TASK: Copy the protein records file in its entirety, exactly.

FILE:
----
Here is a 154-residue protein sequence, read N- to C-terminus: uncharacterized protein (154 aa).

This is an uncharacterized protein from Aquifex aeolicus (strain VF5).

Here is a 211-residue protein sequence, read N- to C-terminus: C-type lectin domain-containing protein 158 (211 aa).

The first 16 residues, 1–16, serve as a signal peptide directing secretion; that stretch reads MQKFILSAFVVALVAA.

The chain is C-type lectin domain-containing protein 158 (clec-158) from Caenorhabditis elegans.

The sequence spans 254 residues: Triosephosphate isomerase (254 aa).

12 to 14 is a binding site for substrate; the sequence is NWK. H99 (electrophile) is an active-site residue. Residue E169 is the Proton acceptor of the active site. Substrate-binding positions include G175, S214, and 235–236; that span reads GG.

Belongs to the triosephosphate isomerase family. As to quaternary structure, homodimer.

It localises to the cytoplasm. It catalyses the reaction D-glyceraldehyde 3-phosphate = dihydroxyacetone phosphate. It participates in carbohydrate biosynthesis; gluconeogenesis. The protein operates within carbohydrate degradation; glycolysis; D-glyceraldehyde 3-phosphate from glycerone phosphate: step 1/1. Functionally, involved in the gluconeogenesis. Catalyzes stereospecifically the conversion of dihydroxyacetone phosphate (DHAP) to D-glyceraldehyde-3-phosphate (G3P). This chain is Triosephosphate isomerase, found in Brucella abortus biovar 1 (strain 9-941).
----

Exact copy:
Here is a 154-residue protein sequence, read N- to C-terminus: uncharacterized protein (154 aa).

This is an uncharacterized protein from Aquifex aeolicus (strain VF5).

Here is a 211-residue protein sequence, read N- to C-terminus: C-type lectin domain-containing protein 158 (211 aa).

The first 16 residues, 1–16, serve as a signal peptide directing secretion; that stretch reads MQKFILSAFVVALVAA.

The chain is C-type lectin domain-containing protein 158 (clec-158) from Caenorhabditis elegans.

The sequence spans 254 residues: Triosephosphate isomerase (254 aa).

12 to 14 is a binding site for substrate; the sequence is NWK. H99 (electrophile) is an active-site residue. Residue E169 is the Proton acceptor of the active site. Substrate-binding positions include G175, S214, and 235–236; that span reads GG.

Belongs to the triosephosphate isomerase family. As to quaternary structure, homodimer.

It localises to the cytoplasm. It catalyses the reaction D-glyceraldehyde 3-phosphate = dihydroxyacetone phosphate. It participates in carbohydrate biosynthesis; gluconeogenesis. The protein operates within carbohydrate degradation; glycolysis; D-glyceraldehyde 3-phosphate from glycerone phosphate: step 1/1. Functionally, involved in the gluconeogenesis. Catalyzes stereospecifically the conversion of dihydroxyacetone phosphate (DHAP) to D-glyceraldehyde-3-phosphate (G3P). This chain is Triosephosphate isomerase, found in Brucella abortus biovar 1 (strain 9-941).